I measured the amount of force my Hollywood loading tool produced in an effort to check bullet pull. I used two force gages. I sent one up to measure the amount of down force in pounds and the other to measure the amount of force applied to the handle. If I remember correctly the pull force was about 6 ½ times higher than the handle force so 10 pounds of handle force is 65 pounds of pull and I have had M118 want to lift my loading table off the floor and with what is on it is several hundred pounds.

It wouldn’t hurt to invest in a force gage. They are on ebay for a fraction of what they sell for new. I would get no less than a 50 lb gage and better yet a hundred pound. The electronic gages will measure and record the highest force delivered during a cycle and are very nifty.

Carbon in the case neck will grip the bullet by differing degrees, clean out that carbon and you will find you have a much more uniform bullet pull.

Food for thought. Check Sierra ballistic tables for 30 cal match bullets at 1000 yards. Say 2700 fps and then check 2600 feet per second and 2800 feet per second and see what the difference is in bullet drop. OK if your extreme velocity spread is 50 feet per second and you know the bullet will drop 40 inches with 100 feet velocity change then you know you are looking at 20 inches of vertical dispersion before you add in sight error, heart beat, mirage, wind, etc.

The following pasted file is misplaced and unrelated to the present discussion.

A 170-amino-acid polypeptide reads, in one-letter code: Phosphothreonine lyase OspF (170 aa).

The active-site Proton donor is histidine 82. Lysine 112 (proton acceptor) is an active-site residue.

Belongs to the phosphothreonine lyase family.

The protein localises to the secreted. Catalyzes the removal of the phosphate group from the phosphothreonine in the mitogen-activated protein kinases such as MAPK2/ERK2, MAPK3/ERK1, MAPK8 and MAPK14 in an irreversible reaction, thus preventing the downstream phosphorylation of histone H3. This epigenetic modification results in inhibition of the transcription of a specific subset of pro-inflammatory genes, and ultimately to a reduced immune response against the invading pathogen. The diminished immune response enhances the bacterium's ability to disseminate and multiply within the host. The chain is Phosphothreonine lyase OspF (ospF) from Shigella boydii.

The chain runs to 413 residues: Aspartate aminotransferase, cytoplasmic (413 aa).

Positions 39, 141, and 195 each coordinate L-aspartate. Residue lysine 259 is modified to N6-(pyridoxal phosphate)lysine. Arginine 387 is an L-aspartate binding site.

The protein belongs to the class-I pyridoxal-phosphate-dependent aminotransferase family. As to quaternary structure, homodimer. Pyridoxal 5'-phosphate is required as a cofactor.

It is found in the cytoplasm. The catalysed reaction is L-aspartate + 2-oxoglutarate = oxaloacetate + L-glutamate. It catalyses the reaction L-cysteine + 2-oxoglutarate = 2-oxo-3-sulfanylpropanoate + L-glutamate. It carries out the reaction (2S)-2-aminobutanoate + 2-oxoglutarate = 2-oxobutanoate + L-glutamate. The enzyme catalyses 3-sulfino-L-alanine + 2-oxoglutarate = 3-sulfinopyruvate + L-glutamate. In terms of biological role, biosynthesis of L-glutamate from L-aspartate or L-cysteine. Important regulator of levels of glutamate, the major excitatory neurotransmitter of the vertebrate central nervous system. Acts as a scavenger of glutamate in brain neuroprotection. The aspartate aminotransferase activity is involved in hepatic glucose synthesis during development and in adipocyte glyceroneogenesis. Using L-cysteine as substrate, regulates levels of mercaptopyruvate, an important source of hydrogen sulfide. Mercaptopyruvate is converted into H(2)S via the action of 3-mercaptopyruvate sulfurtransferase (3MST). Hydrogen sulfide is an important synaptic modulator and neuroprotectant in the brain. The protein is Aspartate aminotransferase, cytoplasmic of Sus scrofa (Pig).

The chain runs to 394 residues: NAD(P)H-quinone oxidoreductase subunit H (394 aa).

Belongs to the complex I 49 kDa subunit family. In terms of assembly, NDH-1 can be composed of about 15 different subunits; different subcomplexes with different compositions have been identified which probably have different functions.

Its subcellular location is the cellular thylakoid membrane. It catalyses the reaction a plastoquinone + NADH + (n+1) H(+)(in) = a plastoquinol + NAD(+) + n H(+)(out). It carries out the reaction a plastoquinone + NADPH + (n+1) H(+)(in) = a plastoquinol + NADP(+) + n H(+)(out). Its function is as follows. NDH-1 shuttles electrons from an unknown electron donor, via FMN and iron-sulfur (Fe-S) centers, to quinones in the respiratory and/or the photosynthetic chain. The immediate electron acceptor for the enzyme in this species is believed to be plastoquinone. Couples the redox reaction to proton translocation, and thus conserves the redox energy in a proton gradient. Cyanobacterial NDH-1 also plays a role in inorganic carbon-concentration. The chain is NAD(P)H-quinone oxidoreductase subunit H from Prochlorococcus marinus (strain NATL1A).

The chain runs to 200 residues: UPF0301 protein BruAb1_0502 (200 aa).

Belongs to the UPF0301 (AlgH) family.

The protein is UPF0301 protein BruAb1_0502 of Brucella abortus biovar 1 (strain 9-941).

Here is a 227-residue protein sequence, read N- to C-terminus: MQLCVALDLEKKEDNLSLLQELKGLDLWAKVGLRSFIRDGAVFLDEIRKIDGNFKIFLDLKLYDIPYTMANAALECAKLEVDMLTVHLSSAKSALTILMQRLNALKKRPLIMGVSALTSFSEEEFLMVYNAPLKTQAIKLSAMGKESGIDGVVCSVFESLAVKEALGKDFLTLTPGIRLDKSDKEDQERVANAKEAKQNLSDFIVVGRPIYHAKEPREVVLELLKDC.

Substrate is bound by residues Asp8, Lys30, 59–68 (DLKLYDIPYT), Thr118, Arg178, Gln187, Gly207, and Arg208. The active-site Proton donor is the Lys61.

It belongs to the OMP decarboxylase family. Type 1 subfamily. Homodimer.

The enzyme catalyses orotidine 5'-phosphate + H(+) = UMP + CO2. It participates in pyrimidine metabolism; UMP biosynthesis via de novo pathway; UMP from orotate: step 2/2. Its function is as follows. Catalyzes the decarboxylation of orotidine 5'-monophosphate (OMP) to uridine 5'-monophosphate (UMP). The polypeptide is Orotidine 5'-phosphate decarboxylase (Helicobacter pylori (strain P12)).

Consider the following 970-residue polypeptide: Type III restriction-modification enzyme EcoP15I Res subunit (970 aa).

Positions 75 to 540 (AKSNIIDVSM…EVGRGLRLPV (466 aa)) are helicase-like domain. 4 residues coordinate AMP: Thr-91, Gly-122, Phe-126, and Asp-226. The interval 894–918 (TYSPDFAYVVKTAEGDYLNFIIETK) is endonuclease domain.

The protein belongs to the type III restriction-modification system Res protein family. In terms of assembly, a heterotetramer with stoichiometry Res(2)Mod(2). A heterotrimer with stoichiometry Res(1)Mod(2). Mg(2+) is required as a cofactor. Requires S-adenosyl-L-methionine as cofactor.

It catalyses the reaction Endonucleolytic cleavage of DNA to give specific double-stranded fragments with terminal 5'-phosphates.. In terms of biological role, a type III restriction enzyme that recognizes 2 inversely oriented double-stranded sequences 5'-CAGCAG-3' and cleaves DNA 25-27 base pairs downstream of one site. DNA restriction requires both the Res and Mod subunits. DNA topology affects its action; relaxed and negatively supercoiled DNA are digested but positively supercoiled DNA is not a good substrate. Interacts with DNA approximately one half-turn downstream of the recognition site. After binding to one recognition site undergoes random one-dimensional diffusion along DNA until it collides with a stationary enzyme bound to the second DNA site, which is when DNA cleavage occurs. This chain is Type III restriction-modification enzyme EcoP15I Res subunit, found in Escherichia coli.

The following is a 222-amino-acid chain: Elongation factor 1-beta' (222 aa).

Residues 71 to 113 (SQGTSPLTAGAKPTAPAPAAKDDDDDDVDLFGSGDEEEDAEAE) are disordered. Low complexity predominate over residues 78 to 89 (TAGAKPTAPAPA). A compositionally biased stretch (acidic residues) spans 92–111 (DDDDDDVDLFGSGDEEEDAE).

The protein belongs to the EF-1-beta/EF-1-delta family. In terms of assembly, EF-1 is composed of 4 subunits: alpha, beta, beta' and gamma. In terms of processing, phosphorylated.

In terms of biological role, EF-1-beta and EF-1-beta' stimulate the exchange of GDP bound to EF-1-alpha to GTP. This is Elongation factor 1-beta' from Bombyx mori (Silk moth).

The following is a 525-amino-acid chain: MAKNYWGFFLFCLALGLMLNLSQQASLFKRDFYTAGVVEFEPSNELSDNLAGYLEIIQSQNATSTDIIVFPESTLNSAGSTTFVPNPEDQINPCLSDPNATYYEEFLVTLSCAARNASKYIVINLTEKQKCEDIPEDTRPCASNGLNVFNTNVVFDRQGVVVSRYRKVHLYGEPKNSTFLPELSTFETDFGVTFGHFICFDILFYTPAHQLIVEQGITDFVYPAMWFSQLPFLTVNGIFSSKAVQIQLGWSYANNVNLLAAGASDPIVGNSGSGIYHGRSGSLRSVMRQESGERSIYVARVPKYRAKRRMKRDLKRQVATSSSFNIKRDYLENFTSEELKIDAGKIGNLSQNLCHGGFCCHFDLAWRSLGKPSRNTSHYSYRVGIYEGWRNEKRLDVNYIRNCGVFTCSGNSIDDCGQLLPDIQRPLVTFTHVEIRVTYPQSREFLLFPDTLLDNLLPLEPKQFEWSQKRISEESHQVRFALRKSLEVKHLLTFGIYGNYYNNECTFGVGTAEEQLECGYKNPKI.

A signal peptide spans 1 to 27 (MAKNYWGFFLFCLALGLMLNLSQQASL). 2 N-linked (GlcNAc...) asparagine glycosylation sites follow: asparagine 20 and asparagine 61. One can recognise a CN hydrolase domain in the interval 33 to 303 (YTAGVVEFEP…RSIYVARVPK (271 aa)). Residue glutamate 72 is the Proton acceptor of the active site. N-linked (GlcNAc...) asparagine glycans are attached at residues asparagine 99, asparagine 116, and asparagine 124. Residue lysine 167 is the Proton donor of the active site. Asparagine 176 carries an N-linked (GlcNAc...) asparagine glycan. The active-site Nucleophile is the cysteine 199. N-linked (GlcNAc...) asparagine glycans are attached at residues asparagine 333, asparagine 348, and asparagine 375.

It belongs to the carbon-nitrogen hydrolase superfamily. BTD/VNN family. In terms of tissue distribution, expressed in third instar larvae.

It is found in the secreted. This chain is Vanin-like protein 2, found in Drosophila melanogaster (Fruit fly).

You want long range ammo to have an extreme spread of 25 fps or less if you expect to stay anywhere near the X ring. Otherwise you have done it to yourself to show up with a combination that won’t do it.

Oh by the way I have chronographed M118 and 60 feet per second variance between rounds is about average. I have seen it at like 80 feet per second. Anyone want to go to 1000 yards with ammo shooting 36” of elevation?